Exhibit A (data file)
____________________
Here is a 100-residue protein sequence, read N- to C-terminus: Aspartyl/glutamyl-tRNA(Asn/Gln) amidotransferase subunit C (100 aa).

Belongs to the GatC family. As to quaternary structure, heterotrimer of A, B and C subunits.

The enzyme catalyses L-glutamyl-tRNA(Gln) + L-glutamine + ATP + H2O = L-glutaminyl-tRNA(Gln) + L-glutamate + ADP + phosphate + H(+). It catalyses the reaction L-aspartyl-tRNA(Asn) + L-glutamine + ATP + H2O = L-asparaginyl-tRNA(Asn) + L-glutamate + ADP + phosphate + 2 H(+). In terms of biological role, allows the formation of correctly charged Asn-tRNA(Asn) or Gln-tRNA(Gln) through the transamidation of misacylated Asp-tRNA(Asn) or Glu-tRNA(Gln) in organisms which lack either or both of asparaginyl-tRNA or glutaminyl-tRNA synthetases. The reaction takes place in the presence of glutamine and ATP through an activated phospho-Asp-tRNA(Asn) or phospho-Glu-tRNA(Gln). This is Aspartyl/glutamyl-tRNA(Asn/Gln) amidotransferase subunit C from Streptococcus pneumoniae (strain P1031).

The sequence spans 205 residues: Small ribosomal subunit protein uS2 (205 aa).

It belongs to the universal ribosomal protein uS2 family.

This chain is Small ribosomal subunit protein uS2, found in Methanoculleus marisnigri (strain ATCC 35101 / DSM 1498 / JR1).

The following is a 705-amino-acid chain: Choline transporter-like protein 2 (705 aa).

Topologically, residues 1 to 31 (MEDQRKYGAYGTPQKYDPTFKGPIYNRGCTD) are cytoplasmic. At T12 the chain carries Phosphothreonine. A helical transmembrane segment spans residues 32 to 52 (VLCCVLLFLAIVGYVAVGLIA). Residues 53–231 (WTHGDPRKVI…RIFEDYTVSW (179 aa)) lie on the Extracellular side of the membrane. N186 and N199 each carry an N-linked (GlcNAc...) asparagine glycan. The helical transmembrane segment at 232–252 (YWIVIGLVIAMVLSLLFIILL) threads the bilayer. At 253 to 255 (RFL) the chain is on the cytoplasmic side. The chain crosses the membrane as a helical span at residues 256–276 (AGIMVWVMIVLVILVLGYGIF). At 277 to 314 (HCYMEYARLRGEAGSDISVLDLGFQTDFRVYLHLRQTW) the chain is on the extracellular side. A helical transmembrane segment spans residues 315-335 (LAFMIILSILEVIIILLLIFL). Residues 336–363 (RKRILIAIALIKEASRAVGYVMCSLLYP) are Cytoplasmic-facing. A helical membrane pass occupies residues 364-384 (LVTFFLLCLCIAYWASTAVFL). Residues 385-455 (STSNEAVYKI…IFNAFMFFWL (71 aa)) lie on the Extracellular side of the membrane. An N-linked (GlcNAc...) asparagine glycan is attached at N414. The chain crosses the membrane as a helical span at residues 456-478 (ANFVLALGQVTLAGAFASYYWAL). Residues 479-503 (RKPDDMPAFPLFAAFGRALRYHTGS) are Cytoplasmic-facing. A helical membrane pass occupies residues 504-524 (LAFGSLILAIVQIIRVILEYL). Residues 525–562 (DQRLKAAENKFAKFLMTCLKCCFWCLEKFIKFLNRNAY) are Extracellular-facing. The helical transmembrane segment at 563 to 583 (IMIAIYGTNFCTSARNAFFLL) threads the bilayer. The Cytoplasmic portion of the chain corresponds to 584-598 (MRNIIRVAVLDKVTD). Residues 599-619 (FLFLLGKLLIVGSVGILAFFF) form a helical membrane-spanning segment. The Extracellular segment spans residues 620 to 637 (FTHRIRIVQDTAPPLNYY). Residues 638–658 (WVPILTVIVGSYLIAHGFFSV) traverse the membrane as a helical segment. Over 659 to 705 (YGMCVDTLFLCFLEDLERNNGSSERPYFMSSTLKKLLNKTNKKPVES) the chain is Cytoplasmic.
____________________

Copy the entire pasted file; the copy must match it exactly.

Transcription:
Here is a 100-residue protein sequence, read N- to C-terminus: Aspartyl/glutamyl-tRNA(Asn/Gln) amidotransferase subunit C (100 aa).

Belongs to the GatC family. As to quaternary structure, heterotrimer of A, B and C subunits.

The enzyme catalyses L-glutamyl-tRNA(Gln) + L-glutamine + ATP + H2O = L-glutaminyl-tRNA(Gln) + L-glutamate + ADP + phosphate + H(+). It catalyses the reaction L-aspartyl-tRNA(Asn) + L-glutamine + ATP + H2O = L-asparaginyl-tRNA(Asn) + L-glutamate + ADP + phosphate + 2 H(+). In terms of biological role, allows the formation of correctly charged Asn-tRNA(Asn) or Gln-tRNA(Gln) through the transamidation of misacylated Asp-tRNA(Asn) or Glu-tRNA(Gln) in organisms which lack either or both of asparaginyl-tRNA or glutaminyl-tRNA synthetases. The reaction takes place in the presence of glutamine and ATP through an activated phospho-Asp-tRNA(Asn) or phospho-Glu-tRNA(Gln). This is Aspartyl/glutamyl-tRNA(Asn/Gln) amidotransferase subunit C from Streptococcus pneumoniae (strain P1031).

The sequence spans 205 residues: Small ribosomal subunit protein uS2 (205 aa).

It belongs to the universal ribosomal protein uS2 family.

This chain is Small ribosomal subunit protein uS2, found in Methanoculleus marisnigri (strain ATCC 35101 / DSM 1498 / JR1).

The following is a 705-amino-acid chain: Choline transporter-like protein 2 (705 aa).

Topologically, residues 1 to 31 (MEDQRKYGAYGTPQKYDPTFKGPIYNRGCTD) are cytoplasmic. At T12 the chain carries Phosphothreonine. A helical transmembrane segment spans residues 32 to 52 (VLCCVLLFLAIVGYVAVGLIA). Residues 53–231 (WTHGDPRKVI…RIFEDYTVSW (179 aa)) lie on the Extracellular side of the membrane. N186 and N199 each carry an N-linked (GlcNAc...) asparagine glycan. The helical transmembrane segment at 232–252 (YWIVIGLVIAMVLSLLFIILL) threads the bilayer. At 253 to 255 (RFL) the chain is on the cytoplasmic side. The chain crosses the membrane as a helical span at residues 256–276 (AGIMVWVMIVLVILVLGYGIF). At 277 to 314 (HCYMEYARLRGEAGSDISVLDLGFQTDFRVYLHLRQTW) the chain is on the extracellular side. A helical transmembrane segment spans residues 315-335 (LAFMIILSILEVIIILLLIFL). Residues 336–363 (RKRILIAIALIKEASRAVGYVMCSLLYP) are Cytoplasmic-facing. A helical membrane pass occupies residues 364-384 (LVTFFLLCLCIAYWASTAVFL). Residues 385-455 (STSNEAVYKI…IFNAFMFFWL (71 aa)) lie on the Extracellular side of the membrane. An N-linked (GlcNAc...) asparagine glycan is attached at N414. The chain crosses the membrane as a helical span at residues 456-478 (ANFVLALGQVTLAGAFASYYWAL). Residues 479-503 (RKPDDMPAFPLFAAFGRALRYHTGS) are Cytoplasmic-facing. A helical membrane pass occupies residues 504-524 (LAFGSLILAIVQIIRVILEYL). Residues 525–562 (DQRLKAAENKFAKFLMTCLKCCFWCLEKFIKFLNRNAY) are Extracellular-facing. The helical transmembrane segment at 563 to 583 (IMIAIYGTNFCTSARNAFFLL) threads the bilayer. The Cytoplasmic portion of the chain corresponds to 584-598 (MRNIIRVAVLDKVTD). Residues 599-619 (FLFLLGKLLIVGSVGILAFFF) form a helical membrane-spanning segment. The Extracellular segment spans residues 620 to 637 (FTHRIRIVQDTAPPLNYY). Residues 638–658 (WVPILTVIVGSYLIAHGFFSV) traverse the membrane as a helical segment. Over 659 to 705 (YGMCVDTLFLCFLEDLERNNGSSERPYFMSSTLKKLLNKTNKKPVES) the chain is Cytoplasmic.